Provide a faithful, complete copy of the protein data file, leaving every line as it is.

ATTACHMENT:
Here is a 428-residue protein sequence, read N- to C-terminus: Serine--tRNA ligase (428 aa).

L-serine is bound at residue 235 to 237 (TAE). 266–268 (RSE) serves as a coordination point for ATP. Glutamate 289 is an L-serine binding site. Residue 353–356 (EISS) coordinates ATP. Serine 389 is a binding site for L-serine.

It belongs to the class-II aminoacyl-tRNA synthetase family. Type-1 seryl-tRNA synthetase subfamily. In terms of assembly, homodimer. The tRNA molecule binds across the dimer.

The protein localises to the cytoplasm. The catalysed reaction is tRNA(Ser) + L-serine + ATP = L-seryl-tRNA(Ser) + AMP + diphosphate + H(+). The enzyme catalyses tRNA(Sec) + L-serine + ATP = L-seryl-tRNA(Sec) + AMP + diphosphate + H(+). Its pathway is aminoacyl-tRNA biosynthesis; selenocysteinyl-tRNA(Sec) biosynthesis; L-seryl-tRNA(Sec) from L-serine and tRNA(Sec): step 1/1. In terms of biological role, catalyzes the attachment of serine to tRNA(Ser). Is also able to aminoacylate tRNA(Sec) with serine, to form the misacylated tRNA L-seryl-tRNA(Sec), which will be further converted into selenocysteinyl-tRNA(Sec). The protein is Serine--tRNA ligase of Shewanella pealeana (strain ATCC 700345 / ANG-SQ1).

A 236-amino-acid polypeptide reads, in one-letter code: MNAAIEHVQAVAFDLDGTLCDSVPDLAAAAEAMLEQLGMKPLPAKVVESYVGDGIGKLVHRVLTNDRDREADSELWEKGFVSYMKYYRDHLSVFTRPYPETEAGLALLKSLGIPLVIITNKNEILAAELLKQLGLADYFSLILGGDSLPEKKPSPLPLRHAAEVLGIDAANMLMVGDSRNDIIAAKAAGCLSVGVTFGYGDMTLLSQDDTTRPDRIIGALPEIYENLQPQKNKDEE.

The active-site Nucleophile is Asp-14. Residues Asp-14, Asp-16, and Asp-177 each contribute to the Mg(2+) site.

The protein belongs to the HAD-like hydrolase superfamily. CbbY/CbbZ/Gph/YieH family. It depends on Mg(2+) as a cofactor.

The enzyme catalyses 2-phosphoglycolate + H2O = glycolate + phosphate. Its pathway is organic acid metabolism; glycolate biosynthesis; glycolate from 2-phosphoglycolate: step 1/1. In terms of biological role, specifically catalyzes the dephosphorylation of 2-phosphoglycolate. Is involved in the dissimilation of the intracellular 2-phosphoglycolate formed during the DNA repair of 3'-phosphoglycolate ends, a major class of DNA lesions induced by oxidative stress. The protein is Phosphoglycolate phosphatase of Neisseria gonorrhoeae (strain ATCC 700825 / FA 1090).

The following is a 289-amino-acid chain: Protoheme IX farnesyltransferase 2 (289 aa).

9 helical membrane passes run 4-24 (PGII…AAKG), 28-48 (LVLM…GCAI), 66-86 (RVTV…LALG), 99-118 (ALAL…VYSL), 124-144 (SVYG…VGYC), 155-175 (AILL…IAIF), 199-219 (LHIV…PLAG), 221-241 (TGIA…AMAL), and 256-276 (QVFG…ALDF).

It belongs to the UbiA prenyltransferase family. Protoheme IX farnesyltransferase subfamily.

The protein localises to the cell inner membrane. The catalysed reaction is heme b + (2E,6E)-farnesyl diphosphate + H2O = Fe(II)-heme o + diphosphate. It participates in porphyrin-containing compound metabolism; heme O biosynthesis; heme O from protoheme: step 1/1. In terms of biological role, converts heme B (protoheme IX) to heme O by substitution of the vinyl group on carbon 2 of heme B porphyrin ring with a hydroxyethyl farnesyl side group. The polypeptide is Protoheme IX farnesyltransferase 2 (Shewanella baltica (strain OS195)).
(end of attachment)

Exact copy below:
Here is a 428-residue protein sequence, read N- to C-terminus: Serine--tRNA ligase (428 aa).

L-serine is bound at residue 235 to 237 (TAE). 266–268 (RSE) serves as a coordination point for ATP. Glutamate 289 is an L-serine binding site. Residue 353–356 (EISS) coordinates ATP. Serine 389 is a binding site for L-serine.

It belongs to the class-II aminoacyl-tRNA synthetase family. Type-1 seryl-tRNA synthetase subfamily. In terms of assembly, homodimer. The tRNA molecule binds across the dimer.

The protein localises to the cytoplasm. The catalysed reaction is tRNA(Ser) + L-serine + ATP = L-seryl-tRNA(Ser) + AMP + diphosphate + H(+). The enzyme catalyses tRNA(Sec) + L-serine + ATP = L-seryl-tRNA(Sec) + AMP + diphosphate + H(+). Its pathway is aminoacyl-tRNA biosynthesis; selenocysteinyl-tRNA(Sec) biosynthesis; L-seryl-tRNA(Sec) from L-serine and tRNA(Sec): step 1/1. In terms of biological role, catalyzes the attachment of serine to tRNA(Ser). Is also able to aminoacylate tRNA(Sec) with serine, to form the misacylated tRNA L-seryl-tRNA(Sec), which will be further converted into selenocysteinyl-tRNA(Sec). The protein is Serine--tRNA ligase of Shewanella pealeana (strain ATCC 700345 / ANG-SQ1).

A 236-amino-acid polypeptide reads, in one-letter code: MNAAIEHVQAVAFDLDGTLCDSVPDLAAAAEAMLEQLGMKPLPAKVVESYVGDGIGKLVHRVLTNDRDREADSELWEKGFVSYMKYYRDHLSVFTRPYPETEAGLALLKSLGIPLVIITNKNEILAAELLKQLGLADYFSLILGGDSLPEKKPSPLPLRHAAEVLGIDAANMLMVGDSRNDIIAAKAAGCLSVGVTFGYGDMTLLSQDDTTRPDRIIGALPEIYENLQPQKNKDEE.

The active-site Nucleophile is Asp-14. Residues Asp-14, Asp-16, and Asp-177 each contribute to the Mg(2+) site.

The protein belongs to the HAD-like hydrolase superfamily. CbbY/CbbZ/Gph/YieH family. It depends on Mg(2+) as a cofactor.

The enzyme catalyses 2-phosphoglycolate + H2O = glycolate + phosphate. Its pathway is organic acid metabolism; glycolate biosynthesis; glycolate from 2-phosphoglycolate: step 1/1. In terms of biological role, specifically catalyzes the dephosphorylation of 2-phosphoglycolate. Is involved in the dissimilation of the intracellular 2-phosphoglycolate formed during the DNA repair of 3'-phosphoglycolate ends, a major class of DNA lesions induced by oxidative stress. The protein is Phosphoglycolate phosphatase of Neisseria gonorrhoeae (strain ATCC 700825 / FA 1090).

The following is a 289-amino-acid chain: Protoheme IX farnesyltransferase 2 (289 aa).

9 helical membrane passes run 4-24 (PGII…AAKG), 28-48 (LVLM…GCAI), 66-86 (RVTV…LALG), 99-118 (ALAL…VYSL), 124-144 (SVYG…VGYC), 155-175 (AILL…IAIF), 199-219 (LHIV…PLAG), 221-241 (TGIA…AMAL), and 256-276 (QVFG…ALDF).

It belongs to the UbiA prenyltransferase family. Protoheme IX farnesyltransferase subfamily.

The protein localises to the cell inner membrane. The catalysed reaction is heme b + (2E,6E)-farnesyl diphosphate + H2O = Fe(II)-heme o + diphosphate. It participates in porphyrin-containing compound metabolism; heme O biosynthesis; heme O from protoheme: step 1/1. In terms of biological role, converts heme B (protoheme IX) to heme O by substitution of the vinyl group on carbon 2 of heme B porphyrin ring with a hydroxyethyl farnesyl side group. The polypeptide is Protoheme IX farnesyltransferase 2 (Shewanella baltica (strain OS195)).